Scientists say they’ve discovered a new species of deadly snake in Australia: the Kimberley death adder.
The snake is named for the remote region of Kimberley, located in Western Australia. The adder is endemic to the region.
Researchers recently discovered that the Kimberley death adder, or Acanthophis cryptamydros, is unique from other death adders found in surrounding regions after comparing the reptile to more than a dozen snakes from Western Australia and the Northern Territory.
“It was a surprise to see that the Kimberley has its own death adder, more closely related to the desert death adders out there,” Paul Doughty, curator of herpetology at the Western Australian Museum and one of the researchers involved in the study, told The Guardian.
The study was published in the journal Zootaxa.
The Kimberley death adder is about 20 inches long and has a diamond-shaped head.
Like other death adders, which are known for being extremely venomous, it is a “sit and wait” predator that lies quietly before striking its prey. Birds, lizards and small mammals are its preferred food.
“These snakes are super-camouflaged -- its idea is to look like a rock or a bunch of leaves. Unlike a brown snake they aren’t designed for speed at all, they are quite slow,” Doughty told The Guardian. “They use their tail like a lure, they will dangle it down while it’s hidden until a lizard or something comes close and then it will strike.”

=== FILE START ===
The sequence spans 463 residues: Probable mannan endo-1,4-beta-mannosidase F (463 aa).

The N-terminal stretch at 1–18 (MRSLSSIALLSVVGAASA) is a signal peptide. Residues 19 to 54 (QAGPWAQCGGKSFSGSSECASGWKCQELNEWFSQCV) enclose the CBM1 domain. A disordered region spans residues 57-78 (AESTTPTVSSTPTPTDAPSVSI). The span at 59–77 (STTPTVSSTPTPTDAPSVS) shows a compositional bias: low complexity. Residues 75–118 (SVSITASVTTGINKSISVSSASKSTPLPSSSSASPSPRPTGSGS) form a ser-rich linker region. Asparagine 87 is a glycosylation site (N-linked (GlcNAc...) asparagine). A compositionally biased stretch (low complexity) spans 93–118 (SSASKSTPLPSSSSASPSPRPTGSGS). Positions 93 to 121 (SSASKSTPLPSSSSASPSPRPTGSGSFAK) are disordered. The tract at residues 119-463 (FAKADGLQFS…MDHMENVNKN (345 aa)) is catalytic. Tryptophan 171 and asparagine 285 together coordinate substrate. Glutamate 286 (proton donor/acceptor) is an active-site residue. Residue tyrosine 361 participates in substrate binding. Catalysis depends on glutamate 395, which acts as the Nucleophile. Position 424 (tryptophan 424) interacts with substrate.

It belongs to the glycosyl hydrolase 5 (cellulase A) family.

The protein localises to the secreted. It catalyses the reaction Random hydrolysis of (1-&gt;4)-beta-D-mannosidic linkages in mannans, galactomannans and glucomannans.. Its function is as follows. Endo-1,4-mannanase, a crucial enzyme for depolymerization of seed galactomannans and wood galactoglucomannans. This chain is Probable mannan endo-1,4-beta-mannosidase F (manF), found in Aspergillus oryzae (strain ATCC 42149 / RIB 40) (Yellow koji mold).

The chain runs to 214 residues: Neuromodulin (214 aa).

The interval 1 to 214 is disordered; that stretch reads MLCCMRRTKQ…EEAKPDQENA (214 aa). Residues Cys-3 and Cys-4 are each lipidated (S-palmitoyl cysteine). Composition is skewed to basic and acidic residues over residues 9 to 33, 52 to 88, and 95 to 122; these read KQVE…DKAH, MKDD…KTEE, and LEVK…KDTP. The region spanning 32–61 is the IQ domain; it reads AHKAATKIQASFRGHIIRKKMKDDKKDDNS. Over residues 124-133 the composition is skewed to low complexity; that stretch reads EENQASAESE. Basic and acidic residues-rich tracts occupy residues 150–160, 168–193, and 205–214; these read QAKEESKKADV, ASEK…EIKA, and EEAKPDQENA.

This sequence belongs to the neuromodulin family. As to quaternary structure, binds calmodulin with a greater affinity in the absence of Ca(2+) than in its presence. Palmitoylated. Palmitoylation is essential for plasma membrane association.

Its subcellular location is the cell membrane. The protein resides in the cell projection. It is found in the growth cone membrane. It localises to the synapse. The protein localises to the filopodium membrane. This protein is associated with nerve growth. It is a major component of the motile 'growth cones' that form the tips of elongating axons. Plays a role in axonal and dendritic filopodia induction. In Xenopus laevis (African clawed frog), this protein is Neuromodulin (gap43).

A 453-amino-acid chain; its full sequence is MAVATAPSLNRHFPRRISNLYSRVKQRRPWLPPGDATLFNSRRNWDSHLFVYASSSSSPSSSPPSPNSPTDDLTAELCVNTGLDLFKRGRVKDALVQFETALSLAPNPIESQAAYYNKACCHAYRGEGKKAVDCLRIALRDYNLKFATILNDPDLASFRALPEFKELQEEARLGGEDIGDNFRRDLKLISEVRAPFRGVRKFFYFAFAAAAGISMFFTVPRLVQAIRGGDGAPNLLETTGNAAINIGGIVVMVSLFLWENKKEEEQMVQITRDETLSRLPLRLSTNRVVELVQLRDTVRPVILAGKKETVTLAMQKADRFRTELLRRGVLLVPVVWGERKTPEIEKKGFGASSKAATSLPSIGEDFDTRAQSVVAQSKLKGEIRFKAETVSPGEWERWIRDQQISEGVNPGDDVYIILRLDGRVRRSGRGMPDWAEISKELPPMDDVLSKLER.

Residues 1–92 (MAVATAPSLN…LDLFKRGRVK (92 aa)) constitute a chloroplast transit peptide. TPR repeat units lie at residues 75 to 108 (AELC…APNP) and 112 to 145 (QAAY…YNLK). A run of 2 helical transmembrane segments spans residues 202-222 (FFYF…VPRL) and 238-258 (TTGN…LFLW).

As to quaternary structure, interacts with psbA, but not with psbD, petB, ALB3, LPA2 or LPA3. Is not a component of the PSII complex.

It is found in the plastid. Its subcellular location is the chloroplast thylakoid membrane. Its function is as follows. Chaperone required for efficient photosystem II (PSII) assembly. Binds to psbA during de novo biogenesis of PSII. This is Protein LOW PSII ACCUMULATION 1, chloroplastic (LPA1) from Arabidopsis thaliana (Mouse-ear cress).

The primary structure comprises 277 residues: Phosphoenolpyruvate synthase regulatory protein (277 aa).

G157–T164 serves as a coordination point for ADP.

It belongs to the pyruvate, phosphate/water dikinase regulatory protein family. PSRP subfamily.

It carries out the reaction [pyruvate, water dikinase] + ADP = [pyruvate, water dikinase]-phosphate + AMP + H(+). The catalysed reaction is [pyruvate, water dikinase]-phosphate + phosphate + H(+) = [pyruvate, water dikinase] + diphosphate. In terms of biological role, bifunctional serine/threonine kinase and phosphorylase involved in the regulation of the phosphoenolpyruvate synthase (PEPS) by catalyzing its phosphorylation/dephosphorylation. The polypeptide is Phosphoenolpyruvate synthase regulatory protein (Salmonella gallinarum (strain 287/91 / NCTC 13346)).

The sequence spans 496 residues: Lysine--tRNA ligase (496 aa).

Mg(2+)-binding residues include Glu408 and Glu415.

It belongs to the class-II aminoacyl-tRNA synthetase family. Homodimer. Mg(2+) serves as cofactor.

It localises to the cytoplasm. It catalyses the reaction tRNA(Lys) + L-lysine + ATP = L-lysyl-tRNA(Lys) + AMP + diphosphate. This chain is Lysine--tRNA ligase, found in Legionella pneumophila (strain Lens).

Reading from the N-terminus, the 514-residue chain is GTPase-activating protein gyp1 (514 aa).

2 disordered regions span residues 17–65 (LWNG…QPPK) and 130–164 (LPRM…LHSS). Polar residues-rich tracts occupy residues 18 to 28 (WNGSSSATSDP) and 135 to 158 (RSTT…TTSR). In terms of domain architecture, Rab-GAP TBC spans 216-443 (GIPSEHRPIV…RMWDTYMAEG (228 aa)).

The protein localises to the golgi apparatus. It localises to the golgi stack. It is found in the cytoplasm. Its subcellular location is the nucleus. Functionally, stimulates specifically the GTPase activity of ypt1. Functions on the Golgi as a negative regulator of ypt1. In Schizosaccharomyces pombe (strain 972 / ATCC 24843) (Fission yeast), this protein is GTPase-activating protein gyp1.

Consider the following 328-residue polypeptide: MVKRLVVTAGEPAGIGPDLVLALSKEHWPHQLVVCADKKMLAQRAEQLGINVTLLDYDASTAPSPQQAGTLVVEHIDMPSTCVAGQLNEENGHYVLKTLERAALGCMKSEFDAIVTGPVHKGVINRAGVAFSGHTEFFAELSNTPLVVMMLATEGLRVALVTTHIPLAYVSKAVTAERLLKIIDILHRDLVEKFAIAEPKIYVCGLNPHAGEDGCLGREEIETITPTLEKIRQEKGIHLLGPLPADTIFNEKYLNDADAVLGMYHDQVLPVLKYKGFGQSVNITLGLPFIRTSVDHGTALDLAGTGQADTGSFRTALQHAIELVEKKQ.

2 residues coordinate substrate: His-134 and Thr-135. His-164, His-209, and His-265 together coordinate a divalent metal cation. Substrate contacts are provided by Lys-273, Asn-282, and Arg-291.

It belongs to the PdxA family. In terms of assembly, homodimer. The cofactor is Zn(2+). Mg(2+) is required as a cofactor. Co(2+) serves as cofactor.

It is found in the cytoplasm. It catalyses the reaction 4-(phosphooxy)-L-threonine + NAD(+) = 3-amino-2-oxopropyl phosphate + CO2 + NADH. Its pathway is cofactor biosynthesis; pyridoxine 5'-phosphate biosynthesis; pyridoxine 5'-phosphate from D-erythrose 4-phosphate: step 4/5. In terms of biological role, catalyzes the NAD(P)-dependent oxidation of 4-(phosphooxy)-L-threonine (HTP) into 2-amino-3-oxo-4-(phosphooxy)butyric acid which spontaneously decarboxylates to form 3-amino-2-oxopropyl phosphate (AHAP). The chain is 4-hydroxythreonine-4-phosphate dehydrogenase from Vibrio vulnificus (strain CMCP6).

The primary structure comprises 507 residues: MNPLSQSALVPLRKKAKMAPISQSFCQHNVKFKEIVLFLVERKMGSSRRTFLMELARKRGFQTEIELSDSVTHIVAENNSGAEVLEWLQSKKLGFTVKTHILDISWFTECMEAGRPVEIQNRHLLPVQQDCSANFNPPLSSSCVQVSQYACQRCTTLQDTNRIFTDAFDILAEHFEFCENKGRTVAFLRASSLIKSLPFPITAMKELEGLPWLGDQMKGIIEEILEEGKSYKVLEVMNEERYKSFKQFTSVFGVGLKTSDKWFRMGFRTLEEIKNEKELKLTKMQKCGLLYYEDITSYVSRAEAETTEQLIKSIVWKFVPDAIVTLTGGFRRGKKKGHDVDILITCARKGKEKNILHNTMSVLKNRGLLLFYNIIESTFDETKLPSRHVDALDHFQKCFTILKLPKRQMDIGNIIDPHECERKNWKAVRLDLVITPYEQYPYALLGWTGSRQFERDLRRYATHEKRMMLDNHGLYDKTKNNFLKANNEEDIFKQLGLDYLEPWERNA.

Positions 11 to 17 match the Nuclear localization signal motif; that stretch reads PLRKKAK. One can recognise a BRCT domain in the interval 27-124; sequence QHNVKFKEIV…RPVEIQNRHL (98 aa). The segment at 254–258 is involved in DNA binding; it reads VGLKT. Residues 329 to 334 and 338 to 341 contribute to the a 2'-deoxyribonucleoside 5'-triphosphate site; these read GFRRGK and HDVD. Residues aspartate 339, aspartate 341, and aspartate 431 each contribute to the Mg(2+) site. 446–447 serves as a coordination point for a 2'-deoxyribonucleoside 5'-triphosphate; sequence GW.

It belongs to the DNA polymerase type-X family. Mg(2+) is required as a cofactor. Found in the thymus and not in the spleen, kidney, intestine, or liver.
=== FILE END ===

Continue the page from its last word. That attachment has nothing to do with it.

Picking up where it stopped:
“They are in the top 10 venomous snakes in the world. You definitely have to handle them carefully,” he added.
According to the Australian Broadcasting Corporation, the Kimberley death adder is considered a rare species. Doughty told the news outlet that in all his years of studying snakes in the region, he has only ever seen one in the wild.
Australia is home to some of the world's deadliest snakes, including the Tiger snake and the Inland taipan.
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